Every Page Tells a Story 

I'm going to share a secret. For years I've kept a little black book and have made an entry in it every day. 

And just what does this approaching middle-age lady write that's so important you ask? Oh don't worry, I've nothing to hide. In fact, my little black book has become a kitchen tool.

I dutifully record my culinary adventures each day. Banish any thoughts relating this to keeping logs while on a diet. No, not at all! For me, the diary is a very pleasant thing. Every page tells a story.

Each year as the first of January approaches I make a visit to a local office supply store and buy a daily calendar. I write down what we prepare for dinner or brunch - whatever our main meal of the day is.

If I follow a recipe, I make note of where I found it - Patricia Wells' Bistro Cooking p. 215, and so on. For recipes I get from the newspaper or online, I often tape it right to the page. This makes it easy to locate later. I spell out the entire menu, including the wine I served. In our kitchen, inventions are called "creations," and I include a brief description of ingredients and technique in the diary.

I constantly critique what I cook and encourage those who dine with me to do so. I make notes about how I would change a dish the next time - too much sauce, use wild mushrooms instead of button mushrooms. This may sound a bit harsh, but it's really all very good-natured. When the vote is for a "culinary triumph," I write that down too.

Discussing a meal makes kids more aware of tastes. What is "tart"? What is "savory"? Is that garlic you taste? Do you like this? Tell me why. Beyond developing their taste buds, it gives them a sense of participation. They realize that eating can be a pleasurable experience - not just something you have to do every evening and then run away from as soon as possible.

On nights that we eat at a restaurant, I write down what we ordered. I try and pay particular attention if I think the dish is something I might want to replicate at home. Was the meat braised or roasted? How were the potatoes made? How was it plated? 

One of my favorite replications is a dish called Volcano Beef. My husband ordered the house's fiery-hot specialty at a place called Under the Volcano in London, ON. It was on lovely warm, yet slightly breezy, Father's Day some years ago. We dined on the porch and lingered over the sunset with the last of our Margaritas.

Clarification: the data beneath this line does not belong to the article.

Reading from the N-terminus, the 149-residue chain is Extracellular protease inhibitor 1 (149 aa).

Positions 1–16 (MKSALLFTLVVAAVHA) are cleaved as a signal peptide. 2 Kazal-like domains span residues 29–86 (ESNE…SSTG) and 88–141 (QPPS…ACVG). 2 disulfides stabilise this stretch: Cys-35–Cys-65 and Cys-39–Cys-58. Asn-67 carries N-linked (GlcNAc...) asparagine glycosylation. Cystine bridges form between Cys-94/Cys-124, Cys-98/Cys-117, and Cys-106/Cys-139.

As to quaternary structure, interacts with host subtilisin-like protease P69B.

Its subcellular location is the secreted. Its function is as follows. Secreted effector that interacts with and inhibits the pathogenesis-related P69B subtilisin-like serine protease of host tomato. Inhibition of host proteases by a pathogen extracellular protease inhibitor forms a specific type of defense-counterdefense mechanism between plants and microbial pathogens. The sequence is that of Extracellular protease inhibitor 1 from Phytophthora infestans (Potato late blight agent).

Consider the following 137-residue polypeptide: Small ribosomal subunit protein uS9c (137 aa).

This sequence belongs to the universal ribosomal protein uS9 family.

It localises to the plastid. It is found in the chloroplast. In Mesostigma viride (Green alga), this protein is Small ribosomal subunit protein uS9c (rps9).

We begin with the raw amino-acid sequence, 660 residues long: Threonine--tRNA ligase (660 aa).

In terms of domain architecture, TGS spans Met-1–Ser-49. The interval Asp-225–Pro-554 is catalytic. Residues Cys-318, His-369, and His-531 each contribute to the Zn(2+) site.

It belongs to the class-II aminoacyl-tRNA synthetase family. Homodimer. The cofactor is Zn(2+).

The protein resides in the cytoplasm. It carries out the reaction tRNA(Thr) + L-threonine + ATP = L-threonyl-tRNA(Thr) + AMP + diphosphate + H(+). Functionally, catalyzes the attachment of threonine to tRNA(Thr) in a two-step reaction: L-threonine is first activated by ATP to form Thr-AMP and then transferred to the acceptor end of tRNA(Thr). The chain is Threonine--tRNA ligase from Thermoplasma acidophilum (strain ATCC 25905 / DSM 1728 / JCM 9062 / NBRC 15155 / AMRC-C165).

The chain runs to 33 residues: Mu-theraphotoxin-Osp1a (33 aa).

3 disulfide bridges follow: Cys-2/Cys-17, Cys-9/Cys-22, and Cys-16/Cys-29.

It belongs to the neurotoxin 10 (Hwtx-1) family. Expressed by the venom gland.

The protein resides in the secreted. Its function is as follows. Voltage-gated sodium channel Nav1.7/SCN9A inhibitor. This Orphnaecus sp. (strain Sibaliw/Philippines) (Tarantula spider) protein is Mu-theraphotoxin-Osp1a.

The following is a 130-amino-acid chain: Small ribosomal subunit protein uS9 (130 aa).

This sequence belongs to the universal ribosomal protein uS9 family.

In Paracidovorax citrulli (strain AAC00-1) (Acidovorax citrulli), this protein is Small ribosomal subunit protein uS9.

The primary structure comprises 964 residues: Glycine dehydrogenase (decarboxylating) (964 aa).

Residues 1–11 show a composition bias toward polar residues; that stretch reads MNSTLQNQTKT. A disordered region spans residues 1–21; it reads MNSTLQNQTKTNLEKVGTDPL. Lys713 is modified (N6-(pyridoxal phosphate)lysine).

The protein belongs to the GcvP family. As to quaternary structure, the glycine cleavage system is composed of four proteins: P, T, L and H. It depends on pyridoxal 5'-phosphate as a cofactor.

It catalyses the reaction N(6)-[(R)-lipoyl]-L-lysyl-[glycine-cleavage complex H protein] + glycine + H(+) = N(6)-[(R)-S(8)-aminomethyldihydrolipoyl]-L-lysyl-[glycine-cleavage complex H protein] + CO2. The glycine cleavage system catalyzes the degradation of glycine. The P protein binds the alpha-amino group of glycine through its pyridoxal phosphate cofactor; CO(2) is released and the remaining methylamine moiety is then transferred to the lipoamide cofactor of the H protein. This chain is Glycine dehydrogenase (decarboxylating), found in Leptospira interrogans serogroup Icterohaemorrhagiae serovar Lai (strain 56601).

Luckily, I wrote-up good notes when we returned home. I've made that dish over and over; and every time even on icy January nights, we remember that wonderful summer evening.

I note a few other things in the diary too. For years I've keep a sourdough starter in the refrigerator. I use a back page of the book to maintain a table of when I replenish with milk and when I add water. When I made things for the pantry, such as stock or salsa, I also make a note. This makes my cooking more organized and I can keep track of the ready-to-serve meals -- after heating of course -- that I have in the freezer.

The book comes in handy when you can't decide what to make. After a quick thumb through the last several weeks dining it's amazing how you come away with something obvious that you crave.

You can use something as simple as a monthly calendar made by your word processor until you get into the daily routine for your diary. Think of a daily calendar as a small investment in better meals. I promise it won't be a chore. It'll be a good thing. You won't even notice you're doing it.

Best of all, occasionally I look back and just reminisce about the nice meals we've shared. Every page tells a story. The culinary triumphs return to memory as if you made them yesterday. The happy thoughts and smiling faces appear in front of you again. These alone always seem to give me enough energy to keep the caf
é open day after day and the frozen dinners far, far away.